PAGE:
Coretta Scott King Urged Students to “Speak Out with Righteous Indignation”

Two months after her husband’s murder, the civil-rights leader’s widow delivered the 1968 Class Day speech.

Coretta Scott King
Steven Bussard

The Harvard class of 1968 invited Dr. Martin Luther King Jr. to address them on Class Day, and the civil-rights leader accepted. After his assassination on April 4, his widow agreed to speak in his stead. A standing-room-only audience, crammed into Sanders Theatre because of heavy rain, heard Coretta Scott King speak of the need for the younger generations to “hold high the banner of freedom.” Discussing the impact of contemporary student activism from the United States to Czechoslovakia, she declared that the generation gap "is a positive thing if it separates evil ideologies and customs of the past from the freedom spirit that animates much of the contemporary student movement." In struggling to give meaning to their own lives, she told her audience,

you are preserving the best in our traditions and are breaking new ground in your restless search for truth. With this creative force to inspire all of us we may yet not only survive—we may triumph.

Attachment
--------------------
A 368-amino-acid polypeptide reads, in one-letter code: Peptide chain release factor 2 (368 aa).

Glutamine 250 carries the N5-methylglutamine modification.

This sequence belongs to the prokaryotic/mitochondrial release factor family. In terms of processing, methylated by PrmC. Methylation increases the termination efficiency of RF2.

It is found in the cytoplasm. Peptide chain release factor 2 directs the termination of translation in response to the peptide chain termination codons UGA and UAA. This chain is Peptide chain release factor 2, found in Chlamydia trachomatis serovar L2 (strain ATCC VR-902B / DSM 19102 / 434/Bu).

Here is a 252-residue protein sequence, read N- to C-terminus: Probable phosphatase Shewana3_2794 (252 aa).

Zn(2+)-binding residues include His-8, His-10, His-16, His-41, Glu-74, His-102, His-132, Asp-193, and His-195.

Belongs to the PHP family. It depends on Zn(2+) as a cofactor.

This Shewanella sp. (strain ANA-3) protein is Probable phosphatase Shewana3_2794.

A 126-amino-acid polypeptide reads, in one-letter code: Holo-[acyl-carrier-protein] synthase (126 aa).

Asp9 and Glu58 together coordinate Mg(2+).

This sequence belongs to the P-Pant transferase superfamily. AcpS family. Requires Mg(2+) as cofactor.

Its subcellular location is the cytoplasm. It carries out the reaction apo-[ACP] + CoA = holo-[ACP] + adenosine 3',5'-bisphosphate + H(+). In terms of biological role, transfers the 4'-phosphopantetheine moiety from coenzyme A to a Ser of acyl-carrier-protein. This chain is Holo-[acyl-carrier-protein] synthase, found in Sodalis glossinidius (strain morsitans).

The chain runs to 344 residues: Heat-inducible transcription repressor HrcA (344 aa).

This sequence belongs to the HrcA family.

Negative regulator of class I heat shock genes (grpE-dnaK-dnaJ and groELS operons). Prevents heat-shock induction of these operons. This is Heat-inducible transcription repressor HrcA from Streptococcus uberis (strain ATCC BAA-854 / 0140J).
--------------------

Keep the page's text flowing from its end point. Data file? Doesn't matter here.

Read her complete speech in this PDF from the July 1, 1968, issue of the Harvard Alumni Bulletin.




You might also like

Threats Foreign and Domestic

Joseph Nye discusses geopolitics and Harvard’s challenges.

Harvard’s New Football Coach: A Real Tiger

The magazine’s football correspondent advises fans to deal with it.

The Interim President’s Agenda

Alan Garber on campus speech, academics, and his other Harvard priorities

Most popular

World’s End

A day trip to Hingham

The State of the Final-Club Debate

Continuing, heated differences over single-gender social organizations

Broadsheet Coffee Roasters

An antidote to Starbucksification?

More to explore

Photograph of Winthrop Bell 1910

Winthrop Bell

Brief life of a philosopher and spy: 1884-1965

Illustration of people talking to each other with colorful thought bubbles above their heads

Talking about Talking

Fostering healthy disagreement

Vacationing with a Purpose

New England “summer camps” for adults